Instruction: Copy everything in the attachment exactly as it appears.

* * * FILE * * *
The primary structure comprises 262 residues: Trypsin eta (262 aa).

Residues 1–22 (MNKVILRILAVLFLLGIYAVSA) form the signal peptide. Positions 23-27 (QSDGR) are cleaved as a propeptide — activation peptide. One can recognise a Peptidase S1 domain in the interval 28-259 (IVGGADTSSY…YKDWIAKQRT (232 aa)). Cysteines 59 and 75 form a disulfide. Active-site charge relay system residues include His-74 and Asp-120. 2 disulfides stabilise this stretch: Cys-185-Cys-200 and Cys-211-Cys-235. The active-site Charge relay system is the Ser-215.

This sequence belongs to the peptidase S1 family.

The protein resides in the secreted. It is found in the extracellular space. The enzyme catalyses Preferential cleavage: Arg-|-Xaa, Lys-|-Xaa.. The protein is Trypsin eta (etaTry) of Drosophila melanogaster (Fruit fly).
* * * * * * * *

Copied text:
The primary structure comprises 262 residues: Trypsin eta (262 aa).

Residues 1–22 (MNKVILRILAVLFLLGIYAVSA) form the signal peptide. Positions 23-27 (QSDGR) are cleaved as a propeptide — activation peptide. One can recognise a Peptidase S1 domain in the interval 28-259 (IVGGADTSSY…YKDWIAKQRT (232 aa)). Cysteines 59 and 75 form a disulfide. Active-site charge relay system residues include His-74 and Asp-120. 2 disulfides stabilise this stretch: Cys-185-Cys-200 and Cys-211-Cys-235. The active-site Charge relay system is the Ser-215.

This sequence belongs to the peptidase S1 family.

The protein resides in the secreted. It is found in the extracellular space. The enzyme catalyses Preferential cleavage: Arg-|-Xaa, Lys-|-Xaa.. The protein is Trypsin eta (etaTry) of Drosophila melanogaster (Fruit fly).